Monday Manga Reviews: oh…and…some manhwa too!

Basara vol. 16
Story & Art: Yumi Tamura
Translation: Lillian Olsen
Adaptation: Gerard Jones
Publisher: Viz

There was a series called Chicago that I highly enjoyed when Viz ran their Animerica Extra Magazine. When I found out that Yumi Tamura had another series called Basara I jumped on from volume one and now I seem to be playing catch-up. This is probably one of the defining shojo titles of the 1990s, so don’t let the artwork keep you away from checking out this title. The story takes place in an apocalyptic future where evil kings rule and have tight grips on their kingdoms and peasants using murder and destruction. When Tatara, the Child of Destiny is murdered it’s up to his twin sister Sarasa to dress up like her blessed/cursed dead brother and lead the peasants to revolt in this world. After years of waiting Sarasa has finally clashed with Red King and her identity has been revealed. Now comes the aftermath of the epic battle. Basara is more than just your typical Shojo manga. Sure, there are drop-dead gorgeous guys, love interests, and cuteness abounds, but the character development and the intricacies of the plot are much deeper than the pretty exterior implies. Sarasa’s quest to become a leader and come into her own as a person is fascinating, and the potential there are plenty of plot twists that even after 16 volumes still catch me off-guard. This is shojo at its finest. Intelligent, powerful, and inspirational are just a few words that come to mind. I know it may not look like your thing or your particular art style you enjoy, but I guarantee you will love it if you give a few volumes a try. A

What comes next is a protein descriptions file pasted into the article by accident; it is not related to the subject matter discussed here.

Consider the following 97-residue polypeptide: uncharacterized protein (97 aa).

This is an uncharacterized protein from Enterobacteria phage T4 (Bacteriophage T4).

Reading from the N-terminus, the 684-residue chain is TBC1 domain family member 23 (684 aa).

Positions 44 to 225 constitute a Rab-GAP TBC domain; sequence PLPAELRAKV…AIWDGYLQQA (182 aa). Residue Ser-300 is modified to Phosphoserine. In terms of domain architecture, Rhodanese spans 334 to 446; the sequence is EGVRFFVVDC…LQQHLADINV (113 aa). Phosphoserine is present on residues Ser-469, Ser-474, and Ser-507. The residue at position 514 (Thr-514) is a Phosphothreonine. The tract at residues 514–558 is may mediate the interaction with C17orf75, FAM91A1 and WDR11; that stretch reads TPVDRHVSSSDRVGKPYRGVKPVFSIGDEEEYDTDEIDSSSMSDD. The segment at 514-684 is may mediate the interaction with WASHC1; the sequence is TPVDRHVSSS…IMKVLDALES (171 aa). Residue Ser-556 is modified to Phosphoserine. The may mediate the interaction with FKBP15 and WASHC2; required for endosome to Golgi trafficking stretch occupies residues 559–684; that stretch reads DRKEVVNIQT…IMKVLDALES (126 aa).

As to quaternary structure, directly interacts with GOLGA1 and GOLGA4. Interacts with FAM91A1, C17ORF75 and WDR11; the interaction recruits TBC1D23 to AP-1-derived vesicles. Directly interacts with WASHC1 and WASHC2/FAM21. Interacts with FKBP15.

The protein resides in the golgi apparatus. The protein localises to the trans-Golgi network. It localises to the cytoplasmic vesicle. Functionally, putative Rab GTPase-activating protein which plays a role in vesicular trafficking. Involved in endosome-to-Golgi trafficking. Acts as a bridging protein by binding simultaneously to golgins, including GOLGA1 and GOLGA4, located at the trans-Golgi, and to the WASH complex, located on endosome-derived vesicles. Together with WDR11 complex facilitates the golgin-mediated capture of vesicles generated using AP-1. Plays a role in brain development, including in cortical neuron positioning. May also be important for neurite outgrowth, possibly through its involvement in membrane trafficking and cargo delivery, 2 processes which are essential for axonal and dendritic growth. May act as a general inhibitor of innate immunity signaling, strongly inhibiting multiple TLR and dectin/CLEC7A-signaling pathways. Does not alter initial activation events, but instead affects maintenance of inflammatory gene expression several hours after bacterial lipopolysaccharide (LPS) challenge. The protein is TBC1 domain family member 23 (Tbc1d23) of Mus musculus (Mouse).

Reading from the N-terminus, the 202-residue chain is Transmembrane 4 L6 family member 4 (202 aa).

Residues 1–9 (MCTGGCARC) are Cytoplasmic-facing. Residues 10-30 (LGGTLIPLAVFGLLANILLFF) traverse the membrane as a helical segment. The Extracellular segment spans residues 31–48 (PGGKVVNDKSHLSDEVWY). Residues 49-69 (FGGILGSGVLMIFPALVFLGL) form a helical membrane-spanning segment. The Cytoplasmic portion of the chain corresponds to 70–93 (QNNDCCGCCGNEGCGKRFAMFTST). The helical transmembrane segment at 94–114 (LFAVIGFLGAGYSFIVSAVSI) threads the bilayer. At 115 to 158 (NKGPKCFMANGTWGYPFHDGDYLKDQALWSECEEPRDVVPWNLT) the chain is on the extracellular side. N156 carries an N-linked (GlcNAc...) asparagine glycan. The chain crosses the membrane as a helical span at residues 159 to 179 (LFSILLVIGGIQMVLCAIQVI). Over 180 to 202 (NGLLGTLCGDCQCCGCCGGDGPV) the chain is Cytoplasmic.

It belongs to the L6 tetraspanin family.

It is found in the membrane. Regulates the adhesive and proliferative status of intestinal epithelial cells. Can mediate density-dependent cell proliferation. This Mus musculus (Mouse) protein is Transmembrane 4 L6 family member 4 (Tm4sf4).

Chunchu: The Genocide Fiend vols. 1 & 2
Story: Kim Sung-Jae
Art: Kim Byung-Jin
Translation: Jay So
Publisher: Dark Horse

I couldn’t wait to start reading this book because of those badass looking covers. I had no idea what kind of story I was getting into when I flipped through the book and saw the action heavy art. It is a time of chaos when the kingdoms of the Mirmidon and Yoong clans have been at war for the last three years, but all of this havoc ends when Chunchu, a Mirmidon soldier, kills the chief of the Yoong. Chunchu, seems to be the cursed child of a prophecy that was foretold the day him and his twin brother were born. While his own father wanted to kill the supposed cursed Chunchu, his mother spared his life and sent him to live with another general in Mirmidon army. He is now tortured by the demons that are in him and hunted down by his twin brother, Woolpaso. I ended up loving this Manhwa, while the story is not the most original or thought provoking the art really carries the reader and puts us in the middle of the brutal battles. While it hasn’t been as gory as Blade of the Immortal or Berserk, there is still plenty of violence to make the weak of heart to look away. Byung-Nin is a fantastic storyteller and knows when to zoom in to get facial expressions or haunting looks. He also knows how much action is needed in the battle fields to balance out the heavy dialogue. I have to say the translation is probably the weakest part of the story. While I had no problem with the main dialogue, some of its colorful dialogue seems a bit forced. Now I have no problem at all with vulgarity, but for some reason it just doesn’t seem to fit with the essence of the story. It was still an enjoyable story that makes you want to know what happens next. B

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